Ibrahim Eissa (Arabic: ابراهيم عيسى, alternative spelling: Ibraheem Isa; 1965-) is an Egyptian journalist, editor, television host, novelist and political activist, who is also known for being one of the first to highlight and oppose the grooming of Gamal Mubarak for the presidency.He was born in the Minufiya governorate.
He enrolled in Cairo University’s school of journalism and started his career as a journalist while he was studying. During his freshman year, Ibrahim Eissa worked for the state-owned journal Rose el-Youssef. He worked there for ten years but later claimed that the journal did not allow him to express his opinions freely.
In 1995, Eissa left Rose el-Youssef to become editor-in-chief of al-Dostor, a weekly journal that became daily in 2007. In 1998, al-Dostor was banned by the Egyptian Ministry of Information for publishing a statement by a member of al-Gamaʿa Islamiya (the Islamic Group). The journal remained banned from release until 2004. In 2010, the head of the political party al-Wafd, Sayyid al-Badawi, bought the newspaper and dismissed Eissa. Many believe that Eissa's dismissal was a political act on Sayyid al-Badawi's part. Eissa and his supporters then established an online journal named al-Dostor al-Haqiqi (The Real Dostor), which he no longer heads.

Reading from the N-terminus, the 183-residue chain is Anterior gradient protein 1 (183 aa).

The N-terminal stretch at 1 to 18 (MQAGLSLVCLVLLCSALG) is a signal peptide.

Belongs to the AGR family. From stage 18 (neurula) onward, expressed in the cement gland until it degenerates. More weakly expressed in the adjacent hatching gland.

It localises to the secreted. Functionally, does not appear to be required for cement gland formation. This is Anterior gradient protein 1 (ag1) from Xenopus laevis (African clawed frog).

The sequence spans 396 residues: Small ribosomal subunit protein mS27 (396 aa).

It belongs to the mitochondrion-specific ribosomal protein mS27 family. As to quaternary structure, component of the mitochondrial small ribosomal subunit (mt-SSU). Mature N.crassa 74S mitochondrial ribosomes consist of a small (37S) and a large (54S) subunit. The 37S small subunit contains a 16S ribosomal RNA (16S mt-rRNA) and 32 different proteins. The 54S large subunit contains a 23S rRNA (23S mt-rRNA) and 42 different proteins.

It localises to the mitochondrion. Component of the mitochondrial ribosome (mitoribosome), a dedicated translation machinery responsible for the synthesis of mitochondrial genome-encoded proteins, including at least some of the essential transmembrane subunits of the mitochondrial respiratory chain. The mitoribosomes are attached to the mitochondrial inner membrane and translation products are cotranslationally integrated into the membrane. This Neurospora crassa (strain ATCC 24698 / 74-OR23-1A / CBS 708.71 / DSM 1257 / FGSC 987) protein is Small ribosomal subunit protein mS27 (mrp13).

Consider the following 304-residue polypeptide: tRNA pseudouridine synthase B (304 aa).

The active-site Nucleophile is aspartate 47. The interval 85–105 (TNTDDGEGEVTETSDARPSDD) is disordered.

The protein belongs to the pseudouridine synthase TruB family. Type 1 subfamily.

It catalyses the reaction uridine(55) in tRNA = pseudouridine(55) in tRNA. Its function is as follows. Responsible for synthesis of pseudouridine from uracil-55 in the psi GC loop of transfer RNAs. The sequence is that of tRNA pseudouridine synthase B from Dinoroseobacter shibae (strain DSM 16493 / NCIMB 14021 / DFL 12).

He also hosted several TV shows like al-Fihris (The Index) and al-Ahwa (The Cafe) on Dream TV and Nahnu Huna (We are Here) and Baladna bil-Masri (Our Country in the Egyptian [Colloquial] Dialect) on OTV. One of his most controversial TV shows was Hamra (Red) which was broadcast in Ramadan on the channel al-Qahira wa al-Nas (Cairo and the People). When used alone in Egyptian slang, the word Hamra is the equivalent of the expletive f___ in English. Ibrahim Eissa chose this name for the show to reflect how he feels about the Mubarak regime and its actions.